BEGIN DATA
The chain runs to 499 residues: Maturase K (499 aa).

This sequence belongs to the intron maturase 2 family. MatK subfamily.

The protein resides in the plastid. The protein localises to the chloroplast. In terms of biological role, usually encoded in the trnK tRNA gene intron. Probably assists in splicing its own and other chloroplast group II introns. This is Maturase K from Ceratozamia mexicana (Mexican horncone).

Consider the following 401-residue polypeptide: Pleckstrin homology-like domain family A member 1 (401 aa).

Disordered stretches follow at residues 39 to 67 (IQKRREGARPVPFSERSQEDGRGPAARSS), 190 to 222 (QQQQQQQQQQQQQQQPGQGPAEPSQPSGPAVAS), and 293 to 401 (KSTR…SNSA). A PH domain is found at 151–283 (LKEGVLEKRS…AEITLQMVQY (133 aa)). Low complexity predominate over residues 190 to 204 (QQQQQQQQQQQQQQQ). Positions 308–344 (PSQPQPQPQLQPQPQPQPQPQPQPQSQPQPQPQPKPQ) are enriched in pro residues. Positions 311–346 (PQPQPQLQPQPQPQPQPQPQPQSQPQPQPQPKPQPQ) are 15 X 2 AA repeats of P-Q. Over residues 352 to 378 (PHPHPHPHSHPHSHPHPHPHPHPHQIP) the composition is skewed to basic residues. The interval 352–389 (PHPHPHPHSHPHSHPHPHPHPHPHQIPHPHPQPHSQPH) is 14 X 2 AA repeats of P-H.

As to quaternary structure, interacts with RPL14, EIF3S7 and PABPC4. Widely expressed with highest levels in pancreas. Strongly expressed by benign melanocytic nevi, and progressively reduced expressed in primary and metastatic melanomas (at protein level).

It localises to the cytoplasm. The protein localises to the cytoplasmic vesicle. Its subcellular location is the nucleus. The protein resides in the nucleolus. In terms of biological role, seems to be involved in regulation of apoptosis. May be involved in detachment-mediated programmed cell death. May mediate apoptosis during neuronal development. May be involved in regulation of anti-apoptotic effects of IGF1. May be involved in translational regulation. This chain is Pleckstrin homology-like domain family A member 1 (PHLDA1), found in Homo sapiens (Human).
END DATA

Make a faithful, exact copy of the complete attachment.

The chain runs to 499 residues: Maturase K (499 aa).

This sequence belongs to the intron maturase 2 family. MatK subfamily.

The protein resides in the plastid. The protein localises to the chloroplast. In terms of biological role, usually encoded in the trnK tRNA gene intron. Probably assists in splicing its own and other chloroplast group II introns. This is Maturase K from Ceratozamia mexicana (Mexican horncone).

Consider the following 401-residue polypeptide: Pleckstrin homology-like domain family A member 1 (401 aa).

Disordered stretches follow at residues 39 to 67 (IQKRREGARPVPFSERSQEDGRGPAARSS), 190 to 222 (QQQQQQQQQQQQQQQPGQGPAEPSQPSGPAVAS), and 293 to 401 (KSTR…SNSA). A PH domain is found at 151–283 (LKEGVLEKRS…AEITLQMVQY (133 aa)). Low complexity predominate over residues 190 to 204 (QQQQQQQQQQQQQQQ). Positions 308–344 (PSQPQPQPQLQPQPQPQPQPQPQPQSQPQPQPQPKPQ) are enriched in pro residues. Positions 311–346 (PQPQPQLQPQPQPQPQPQPQPQSQPQPQPQPKPQPQ) are 15 X 2 AA repeats of P-Q. Over residues 352 to 378 (PHPHPHPHSHPHSHPHPHPHPHPHQIP) the composition is skewed to basic residues. The interval 352–389 (PHPHPHPHSHPHSHPHPHPHPHPHQIPHPHPQPHSQPH) is 14 X 2 AA repeats of P-H.

As to quaternary structure, interacts with RPL14, EIF3S7 and PABPC4. Widely expressed with highest levels in pancreas. Strongly expressed by benign melanocytic nevi, and progressively reduced expressed in primary and metastatic melanomas (at protein level).

It localises to the cytoplasm. The protein localises to the cytoplasmic vesicle. Its subcellular location is the nucleus. The protein resides in the nucleolus. In terms of biological role, seems to be involved in regulation of apoptosis. May be involved in detachment-mediated programmed cell death. May mediate apoptosis during neuronal development. May be involved in regulation of anti-apoptotic effects of IGF1. May be involved in translational regulation. This chain is Pleckstrin homology-like domain family A member 1 (PHLDA1), found in Homo sapiens (Human).